Our workshops on the 1st and 2nd March focused on the role of digital technology in developing a more agile, responsive skills system. In this blog, we share how systemic barriers are baking in disadvantage for groups of adult learners. Themes covered in our discussions included: quality work and skills shortages; the challenges for highly skilled workers who are not highly qualified; Level 3 as a pivot qualification for access to quality work; digital technology, micro-credentials, and non-linear learning; lived experience as a job and client skill; provider size; and using digital technology to support collaborative innovation in qualification and assessment design.
System within system skills barriers
Participants discussed how the rapid change occurring in the skills system is creating new forms of skills barriers and traps through the skills system itself. There are well known patterns of exclusion from qualifications and jobs from a lack of foundational Level 2 English and Maths. However, contributors talked of skills shortages being the result of a range of different system barriers beyond the number of workers looking for work. These included whether jobs are quality work, the challenges for highly skilled workers who have not taken formal qualifications; barriers to accessing level 3, the traps of the Universal Credit system for workers who want to reskill or upskill.
Quality work: Workshop attendees suggested that skills shortages are often jobs which workers don’t want to do, and our skills system needs to better recognise and address whether jobs provide quality work and decent pay. These can be jobs which are skilled but hard to fill, for example nursing, with more focus needed on job quality in roles which are typically hard, long hours and/or low paid.
Highly skilled but not highly qualified workers: Although younger workers are increasingly qualified, there are large numbers of mid and older workers who are in highly skilled roles, but who do not hold formal qualifications. These can be workers who left school with few qualifications but who have extensive work experience in skilled jobs. In addition, migrant workers may be qualified in their home country, but lack paper qualifications, or their qualifications are not recognised in the four nations of the UK. Contributors also reported that these groups don’t necessarily want to return to academic study to gain qualifications. However, these groups face significant barriers if they seek to reskill or upskill through formal qualifications. Participants described that learners are faced with the choice of repeating learning to achieve a paper qualification with the time and finance this requires. Or they can enter a job at the bottom of the skills profile in line with their paper qualifications, but well below their skill proficiency, with intendent wage reductions and challenges to self-esteem. In addition, some qualifications such as apprenticeships which could produce the required qualification are not available to work-experienced learners because of the requirement of demonstrating new skills acquisition. These barriers have personal costs to the learner, but also carry significant social costs to the economy in delays to entry to skilled work and pay, as well as costs to the education system in repeating learning. Contributors described European projects which seek to assess worker skills and gaps against a country’s occupational criteria, align with training and reassessment to provide a recognised national qualification to give evidence of competency to employers.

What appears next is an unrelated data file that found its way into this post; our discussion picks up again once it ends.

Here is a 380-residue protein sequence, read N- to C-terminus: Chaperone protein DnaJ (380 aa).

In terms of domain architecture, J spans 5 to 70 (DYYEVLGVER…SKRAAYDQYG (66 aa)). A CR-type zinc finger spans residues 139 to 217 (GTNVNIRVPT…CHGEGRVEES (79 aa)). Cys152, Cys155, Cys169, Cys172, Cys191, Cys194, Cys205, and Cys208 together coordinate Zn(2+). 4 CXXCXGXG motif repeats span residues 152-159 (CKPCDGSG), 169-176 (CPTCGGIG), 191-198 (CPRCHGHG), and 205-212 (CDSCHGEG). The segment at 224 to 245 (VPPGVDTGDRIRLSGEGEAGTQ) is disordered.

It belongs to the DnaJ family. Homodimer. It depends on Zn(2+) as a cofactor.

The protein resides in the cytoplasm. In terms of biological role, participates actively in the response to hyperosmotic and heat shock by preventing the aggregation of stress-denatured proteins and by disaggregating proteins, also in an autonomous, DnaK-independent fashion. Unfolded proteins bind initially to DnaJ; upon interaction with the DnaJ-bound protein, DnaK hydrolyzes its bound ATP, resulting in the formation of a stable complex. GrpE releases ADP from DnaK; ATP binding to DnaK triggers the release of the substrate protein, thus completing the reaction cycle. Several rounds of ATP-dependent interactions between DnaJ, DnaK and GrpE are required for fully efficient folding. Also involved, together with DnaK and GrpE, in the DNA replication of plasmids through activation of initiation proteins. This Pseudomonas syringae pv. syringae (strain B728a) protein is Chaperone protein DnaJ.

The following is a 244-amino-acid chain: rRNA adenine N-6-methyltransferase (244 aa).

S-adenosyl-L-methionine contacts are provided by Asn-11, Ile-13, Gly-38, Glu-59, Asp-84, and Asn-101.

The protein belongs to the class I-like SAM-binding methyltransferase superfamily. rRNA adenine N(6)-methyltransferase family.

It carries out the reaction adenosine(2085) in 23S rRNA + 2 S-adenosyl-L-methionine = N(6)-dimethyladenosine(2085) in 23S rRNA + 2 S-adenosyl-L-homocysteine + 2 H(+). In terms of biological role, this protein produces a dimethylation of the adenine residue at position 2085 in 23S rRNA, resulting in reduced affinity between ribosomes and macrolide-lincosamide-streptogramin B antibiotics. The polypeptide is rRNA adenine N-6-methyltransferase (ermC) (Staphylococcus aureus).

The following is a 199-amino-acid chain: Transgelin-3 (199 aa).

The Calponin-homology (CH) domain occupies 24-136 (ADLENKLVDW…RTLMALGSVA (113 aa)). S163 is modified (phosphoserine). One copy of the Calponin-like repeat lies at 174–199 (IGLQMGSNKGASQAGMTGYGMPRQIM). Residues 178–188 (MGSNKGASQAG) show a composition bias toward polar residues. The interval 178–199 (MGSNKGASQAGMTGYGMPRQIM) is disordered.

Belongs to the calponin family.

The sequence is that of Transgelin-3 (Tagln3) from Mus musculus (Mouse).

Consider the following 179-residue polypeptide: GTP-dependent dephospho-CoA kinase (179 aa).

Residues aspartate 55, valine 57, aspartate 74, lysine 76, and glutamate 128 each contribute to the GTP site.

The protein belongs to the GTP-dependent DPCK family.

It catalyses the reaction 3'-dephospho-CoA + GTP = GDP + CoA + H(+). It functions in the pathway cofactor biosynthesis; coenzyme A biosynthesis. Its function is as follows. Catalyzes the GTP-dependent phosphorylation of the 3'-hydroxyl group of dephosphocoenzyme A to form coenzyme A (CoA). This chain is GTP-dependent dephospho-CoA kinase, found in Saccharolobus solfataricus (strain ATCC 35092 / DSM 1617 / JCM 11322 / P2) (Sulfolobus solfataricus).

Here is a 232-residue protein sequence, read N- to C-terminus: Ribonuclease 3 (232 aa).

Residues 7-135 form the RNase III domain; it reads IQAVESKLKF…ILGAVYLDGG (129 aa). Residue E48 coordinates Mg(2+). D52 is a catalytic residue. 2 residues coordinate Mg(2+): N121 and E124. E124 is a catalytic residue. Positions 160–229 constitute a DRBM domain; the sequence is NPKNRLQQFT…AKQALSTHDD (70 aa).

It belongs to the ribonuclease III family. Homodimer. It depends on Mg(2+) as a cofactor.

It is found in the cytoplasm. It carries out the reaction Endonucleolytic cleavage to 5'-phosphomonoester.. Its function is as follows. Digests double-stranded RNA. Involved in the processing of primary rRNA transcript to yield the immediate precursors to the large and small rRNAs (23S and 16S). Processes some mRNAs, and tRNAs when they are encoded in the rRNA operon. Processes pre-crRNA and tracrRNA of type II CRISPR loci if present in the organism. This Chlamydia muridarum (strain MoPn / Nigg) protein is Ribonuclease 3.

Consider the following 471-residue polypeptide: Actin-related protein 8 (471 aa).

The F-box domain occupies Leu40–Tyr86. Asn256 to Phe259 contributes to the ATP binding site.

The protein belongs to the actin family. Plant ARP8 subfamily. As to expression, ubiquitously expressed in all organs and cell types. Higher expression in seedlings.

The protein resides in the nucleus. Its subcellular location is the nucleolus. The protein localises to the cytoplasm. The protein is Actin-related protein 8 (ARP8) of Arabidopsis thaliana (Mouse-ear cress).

Level 3 as a pivot qualification for access to quality jobs: Contributors described Level 3 qualifications increasingly being the pivot between a workers’ ability or not to enter and progress within a quality job, and that the proportion of the population qualified to Level 3 remain a key Local Authority indicator. Although the qualification system has been reformed to increase access to Level 3 qualifications, these pathways come with restrictions which can create significant barriers for adult learners. Participants suggested individual qualifications and the funding attached to them need to be seen as a system within the skills system to ensure barriers are not inadvertently created: